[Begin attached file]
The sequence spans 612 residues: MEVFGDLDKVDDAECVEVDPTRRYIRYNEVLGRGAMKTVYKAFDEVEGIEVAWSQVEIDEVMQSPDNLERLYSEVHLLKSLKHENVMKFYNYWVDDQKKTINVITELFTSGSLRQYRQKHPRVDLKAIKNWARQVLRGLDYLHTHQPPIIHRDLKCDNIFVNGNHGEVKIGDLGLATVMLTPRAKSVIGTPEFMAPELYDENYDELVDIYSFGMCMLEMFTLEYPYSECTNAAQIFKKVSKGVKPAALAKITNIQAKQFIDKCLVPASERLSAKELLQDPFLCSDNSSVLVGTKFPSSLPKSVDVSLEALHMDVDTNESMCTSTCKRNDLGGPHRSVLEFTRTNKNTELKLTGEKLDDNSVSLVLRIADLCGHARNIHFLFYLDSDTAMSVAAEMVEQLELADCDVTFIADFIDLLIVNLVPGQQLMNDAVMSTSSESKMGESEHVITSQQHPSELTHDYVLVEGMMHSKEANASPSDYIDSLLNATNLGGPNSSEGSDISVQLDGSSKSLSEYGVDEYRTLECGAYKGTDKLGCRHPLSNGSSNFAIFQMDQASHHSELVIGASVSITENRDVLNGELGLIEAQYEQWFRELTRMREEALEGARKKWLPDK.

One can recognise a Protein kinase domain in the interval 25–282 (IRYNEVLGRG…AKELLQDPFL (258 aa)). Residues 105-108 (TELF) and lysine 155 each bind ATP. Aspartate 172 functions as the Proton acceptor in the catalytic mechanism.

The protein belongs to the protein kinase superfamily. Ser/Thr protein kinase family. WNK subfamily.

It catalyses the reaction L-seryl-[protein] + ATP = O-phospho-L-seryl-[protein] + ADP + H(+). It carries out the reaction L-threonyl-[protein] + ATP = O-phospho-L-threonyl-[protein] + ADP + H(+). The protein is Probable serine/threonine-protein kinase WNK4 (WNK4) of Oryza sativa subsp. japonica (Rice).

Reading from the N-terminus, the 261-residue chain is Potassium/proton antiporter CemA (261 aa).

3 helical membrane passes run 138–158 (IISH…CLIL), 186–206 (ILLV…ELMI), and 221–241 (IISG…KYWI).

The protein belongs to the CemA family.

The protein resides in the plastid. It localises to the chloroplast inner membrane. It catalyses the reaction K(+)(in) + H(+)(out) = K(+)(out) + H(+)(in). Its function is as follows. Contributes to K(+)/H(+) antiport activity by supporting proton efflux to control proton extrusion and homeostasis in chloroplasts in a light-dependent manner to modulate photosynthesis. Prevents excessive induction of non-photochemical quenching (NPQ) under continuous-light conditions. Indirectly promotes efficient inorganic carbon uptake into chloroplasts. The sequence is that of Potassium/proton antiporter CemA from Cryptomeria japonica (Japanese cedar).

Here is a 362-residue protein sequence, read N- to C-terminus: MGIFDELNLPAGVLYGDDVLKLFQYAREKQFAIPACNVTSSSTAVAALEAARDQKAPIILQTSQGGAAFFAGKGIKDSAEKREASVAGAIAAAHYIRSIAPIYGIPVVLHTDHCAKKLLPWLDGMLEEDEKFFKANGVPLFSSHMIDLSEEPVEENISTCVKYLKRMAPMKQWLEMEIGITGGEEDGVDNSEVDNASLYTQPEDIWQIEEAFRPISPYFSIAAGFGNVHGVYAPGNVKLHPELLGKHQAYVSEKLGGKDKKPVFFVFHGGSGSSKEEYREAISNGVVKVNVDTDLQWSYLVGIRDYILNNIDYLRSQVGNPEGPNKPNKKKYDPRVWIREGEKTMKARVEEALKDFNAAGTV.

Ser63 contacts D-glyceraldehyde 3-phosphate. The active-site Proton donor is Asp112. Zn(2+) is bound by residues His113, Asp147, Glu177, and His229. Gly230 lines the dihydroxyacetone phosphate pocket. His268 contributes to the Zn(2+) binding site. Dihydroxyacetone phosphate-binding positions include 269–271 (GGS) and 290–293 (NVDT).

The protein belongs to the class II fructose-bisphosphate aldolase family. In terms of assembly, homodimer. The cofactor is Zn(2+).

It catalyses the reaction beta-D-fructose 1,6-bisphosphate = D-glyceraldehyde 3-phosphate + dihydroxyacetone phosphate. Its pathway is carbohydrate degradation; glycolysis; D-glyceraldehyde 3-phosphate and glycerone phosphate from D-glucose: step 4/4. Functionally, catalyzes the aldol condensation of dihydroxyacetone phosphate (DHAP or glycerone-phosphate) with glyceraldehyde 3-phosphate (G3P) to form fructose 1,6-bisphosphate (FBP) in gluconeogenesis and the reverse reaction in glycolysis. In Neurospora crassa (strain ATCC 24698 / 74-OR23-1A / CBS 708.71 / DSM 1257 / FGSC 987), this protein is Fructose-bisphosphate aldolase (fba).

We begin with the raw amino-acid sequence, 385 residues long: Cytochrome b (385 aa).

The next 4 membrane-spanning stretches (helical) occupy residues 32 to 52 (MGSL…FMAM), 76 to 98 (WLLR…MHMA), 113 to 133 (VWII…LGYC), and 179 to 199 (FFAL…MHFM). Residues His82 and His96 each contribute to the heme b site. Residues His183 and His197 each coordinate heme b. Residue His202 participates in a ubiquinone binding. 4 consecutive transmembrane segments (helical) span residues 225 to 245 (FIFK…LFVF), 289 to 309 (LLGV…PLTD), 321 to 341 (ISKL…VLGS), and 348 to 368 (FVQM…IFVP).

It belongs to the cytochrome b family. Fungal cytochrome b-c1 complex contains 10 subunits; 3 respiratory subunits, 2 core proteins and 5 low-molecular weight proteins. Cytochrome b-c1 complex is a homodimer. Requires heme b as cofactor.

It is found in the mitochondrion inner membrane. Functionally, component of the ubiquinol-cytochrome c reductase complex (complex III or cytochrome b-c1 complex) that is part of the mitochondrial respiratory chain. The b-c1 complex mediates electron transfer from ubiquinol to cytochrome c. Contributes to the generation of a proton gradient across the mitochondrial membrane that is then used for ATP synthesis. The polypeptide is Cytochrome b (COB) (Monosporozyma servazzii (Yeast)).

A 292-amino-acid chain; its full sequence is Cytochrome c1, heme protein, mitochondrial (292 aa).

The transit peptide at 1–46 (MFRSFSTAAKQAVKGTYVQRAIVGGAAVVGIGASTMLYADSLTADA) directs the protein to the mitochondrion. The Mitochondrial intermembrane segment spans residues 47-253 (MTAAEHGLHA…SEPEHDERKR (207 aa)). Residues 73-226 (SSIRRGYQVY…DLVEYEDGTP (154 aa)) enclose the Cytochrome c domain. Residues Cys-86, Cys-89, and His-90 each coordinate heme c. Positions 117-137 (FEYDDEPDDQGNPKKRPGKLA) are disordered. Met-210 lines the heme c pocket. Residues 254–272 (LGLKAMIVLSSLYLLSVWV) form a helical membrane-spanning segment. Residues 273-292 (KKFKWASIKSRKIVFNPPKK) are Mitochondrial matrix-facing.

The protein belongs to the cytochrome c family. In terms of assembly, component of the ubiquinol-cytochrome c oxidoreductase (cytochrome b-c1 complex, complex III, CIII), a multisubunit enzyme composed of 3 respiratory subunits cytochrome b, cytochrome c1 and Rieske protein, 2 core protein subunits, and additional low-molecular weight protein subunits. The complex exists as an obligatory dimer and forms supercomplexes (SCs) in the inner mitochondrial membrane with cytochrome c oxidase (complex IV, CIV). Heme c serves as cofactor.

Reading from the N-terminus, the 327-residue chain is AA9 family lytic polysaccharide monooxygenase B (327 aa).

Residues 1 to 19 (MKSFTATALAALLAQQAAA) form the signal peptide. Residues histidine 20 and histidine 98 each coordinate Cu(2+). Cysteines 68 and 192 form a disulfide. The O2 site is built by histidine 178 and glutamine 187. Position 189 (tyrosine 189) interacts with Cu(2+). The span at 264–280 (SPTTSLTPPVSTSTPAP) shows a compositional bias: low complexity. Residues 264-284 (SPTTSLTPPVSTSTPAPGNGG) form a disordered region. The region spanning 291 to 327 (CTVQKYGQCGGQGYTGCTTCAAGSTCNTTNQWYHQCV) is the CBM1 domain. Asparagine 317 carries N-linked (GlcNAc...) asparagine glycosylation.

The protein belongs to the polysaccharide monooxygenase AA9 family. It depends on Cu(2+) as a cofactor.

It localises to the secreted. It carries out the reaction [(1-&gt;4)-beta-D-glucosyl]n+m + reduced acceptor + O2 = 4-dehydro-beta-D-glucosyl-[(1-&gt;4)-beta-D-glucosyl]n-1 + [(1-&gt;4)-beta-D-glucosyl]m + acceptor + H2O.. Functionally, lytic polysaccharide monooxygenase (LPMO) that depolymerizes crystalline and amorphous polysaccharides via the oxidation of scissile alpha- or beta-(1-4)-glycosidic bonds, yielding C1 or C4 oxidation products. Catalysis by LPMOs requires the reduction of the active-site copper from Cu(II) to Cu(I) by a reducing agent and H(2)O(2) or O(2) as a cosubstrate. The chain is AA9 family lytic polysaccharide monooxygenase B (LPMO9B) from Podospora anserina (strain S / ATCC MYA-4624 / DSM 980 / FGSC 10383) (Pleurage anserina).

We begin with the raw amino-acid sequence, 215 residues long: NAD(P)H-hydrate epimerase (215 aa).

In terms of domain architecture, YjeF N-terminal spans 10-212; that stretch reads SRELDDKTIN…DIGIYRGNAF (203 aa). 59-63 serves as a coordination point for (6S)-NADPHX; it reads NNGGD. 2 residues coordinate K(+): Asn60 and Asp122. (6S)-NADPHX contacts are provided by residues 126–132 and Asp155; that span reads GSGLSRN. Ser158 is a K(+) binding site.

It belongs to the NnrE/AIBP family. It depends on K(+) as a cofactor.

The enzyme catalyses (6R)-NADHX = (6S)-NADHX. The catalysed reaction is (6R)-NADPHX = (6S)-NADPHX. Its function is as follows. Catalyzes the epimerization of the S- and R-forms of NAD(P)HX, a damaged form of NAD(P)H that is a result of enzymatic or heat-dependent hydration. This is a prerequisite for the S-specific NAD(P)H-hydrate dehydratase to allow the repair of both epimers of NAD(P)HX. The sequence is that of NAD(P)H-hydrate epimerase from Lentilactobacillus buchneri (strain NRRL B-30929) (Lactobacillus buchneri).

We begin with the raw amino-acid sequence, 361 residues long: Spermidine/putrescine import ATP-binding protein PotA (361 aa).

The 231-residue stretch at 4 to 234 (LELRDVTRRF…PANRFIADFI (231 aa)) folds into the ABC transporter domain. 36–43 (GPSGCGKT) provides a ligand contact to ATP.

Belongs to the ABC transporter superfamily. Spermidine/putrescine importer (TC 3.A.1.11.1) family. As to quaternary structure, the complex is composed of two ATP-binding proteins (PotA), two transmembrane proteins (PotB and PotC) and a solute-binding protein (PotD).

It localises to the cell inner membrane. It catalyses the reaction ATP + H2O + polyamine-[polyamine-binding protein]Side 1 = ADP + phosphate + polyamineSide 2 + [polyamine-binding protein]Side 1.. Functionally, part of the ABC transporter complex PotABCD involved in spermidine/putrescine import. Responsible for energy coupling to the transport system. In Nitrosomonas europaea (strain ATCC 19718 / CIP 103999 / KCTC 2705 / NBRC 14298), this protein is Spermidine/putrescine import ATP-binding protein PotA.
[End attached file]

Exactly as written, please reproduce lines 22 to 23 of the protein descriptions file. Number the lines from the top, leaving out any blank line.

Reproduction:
The protein belongs to the polysaccharide monooxygenase AA9 family. It depends on Cu(2+) as a cofactor.

It localises to the secreted. It carries out the reaction [(1-&gt;4)-beta-D-glucosyl]n+m + reduced acceptor + O2 = 4-dehydro-beta-D-glucosyl-[(1-&gt;4)-beta-D-glucosyl]n-1 + [(1-&gt;4)-beta-D-glucosyl]m + acceptor + H2O.. Functionally, lytic polysaccharide monooxygenase (LPMO) that depolymerizes crystalline and amorphous polysaccharides via the oxidation of scissile alpha- or beta-(1-4)-glycosidic bonds, yielding C1 or C4 oxidation products. Catalysis by LPMOs requires the reduction of the active-site copper from Cu(II) to Cu(I) by a reducing agent and H(2)O(2) or O(2) as a cosubstrate. The chain is AA9 family lytic polysaccharide monooxygenase B (LPMO9B) from Podospora anserina (strain S / ATCC MYA-4624 / DSM 980 / FGSC 10383) (Pleurage anserina).